John Henry Mason never lost a fight, by God. Some folks just had to learn it the hard way.
Ten minutes later he sat up with a start, peered past the crest of the hill on the other side of the riverbank when he heard her urgent calling.
The only sound, otherwise, was the steady gurgle of water over rocks, the rhythmic drip-dripping of blood and viscous matter from the blade in his left hand.
"Johnnnn-nyyyyyy!" he heard her call, and he could imagine her there on the doorstep in her “Kiss the Cook” apron, one hand covered in flour up to her elbow, the other swallowed up in that “#1 Mom” potholder he'd made for her last Mother's Day.
Again: "Johnnn-nyyyyyyyyyyyy!" Her voice, so high and shrill.
Damn, woman. How it grated on his nerves.
"Johnny, baby! Come on! Dinner's ready!"
Somewhere down the block a dog barked, as if answering his mother's call all alone. Probably the Parkersons' Australian Shepherd, Gary, that big mean sumbitch.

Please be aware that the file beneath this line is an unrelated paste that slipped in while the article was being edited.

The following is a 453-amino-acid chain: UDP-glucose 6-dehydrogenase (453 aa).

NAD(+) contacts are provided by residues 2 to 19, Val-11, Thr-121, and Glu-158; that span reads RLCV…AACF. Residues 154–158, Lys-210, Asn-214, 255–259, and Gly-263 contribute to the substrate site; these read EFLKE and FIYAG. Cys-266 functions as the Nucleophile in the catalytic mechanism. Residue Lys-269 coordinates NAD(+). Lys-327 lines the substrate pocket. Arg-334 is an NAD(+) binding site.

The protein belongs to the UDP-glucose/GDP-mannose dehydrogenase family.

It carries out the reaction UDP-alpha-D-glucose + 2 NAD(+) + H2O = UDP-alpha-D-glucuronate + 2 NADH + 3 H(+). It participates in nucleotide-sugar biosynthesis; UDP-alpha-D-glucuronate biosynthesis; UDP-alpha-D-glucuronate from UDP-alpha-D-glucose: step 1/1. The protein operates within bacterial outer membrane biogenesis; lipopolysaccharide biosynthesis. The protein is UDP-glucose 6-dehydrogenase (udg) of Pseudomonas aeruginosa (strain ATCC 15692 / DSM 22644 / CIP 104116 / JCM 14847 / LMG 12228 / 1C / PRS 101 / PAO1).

Johnny Mason smirked. Dinner. Time sure flies when you're havin' fun.
"Johnny! Come on, baby!" She was yelling across the backyard now, her voice echoing all over the neighborhood. It was embarrassing.
"Tell your little friend he's welcome to eat with us too if he'd like! There's plenty for everyone!"
Johnny couldn't help but chuckle at that.
His little friend.
He gazed down at the shirtless, shoeless body before him now, at the face war-painted with Magic Marker scribbles, the body of the little black boy from down the street whose name he could never remember. The kid had been begging to play with Johnny ever since his family moved here two weeks ago, but before today Johnny had never really been interested.
Until the colored boy had proposed a game of "Cowboys and Indians."
Now that had sounded like fun.
"But I get to be the cowboy," Johnny had insisted, pocketing the gun he'd found in his dad's top dresser drawer, giving the nigger the knife.
"I get to be the cowboy, and you're the stinkin' Injun."
To which the black boy had nodded like that was the best damn plan he'd ever heard.
Johnny stood now, moved to wash his sticky red hands in the river before runnin' home to dinner beneath the day's slow-dying sun.
For more tales of "the severely maladjusted", check out my short story collection People Are Strange. Just click on the "Buy My Books" tab above for more info.
Thanks for reading!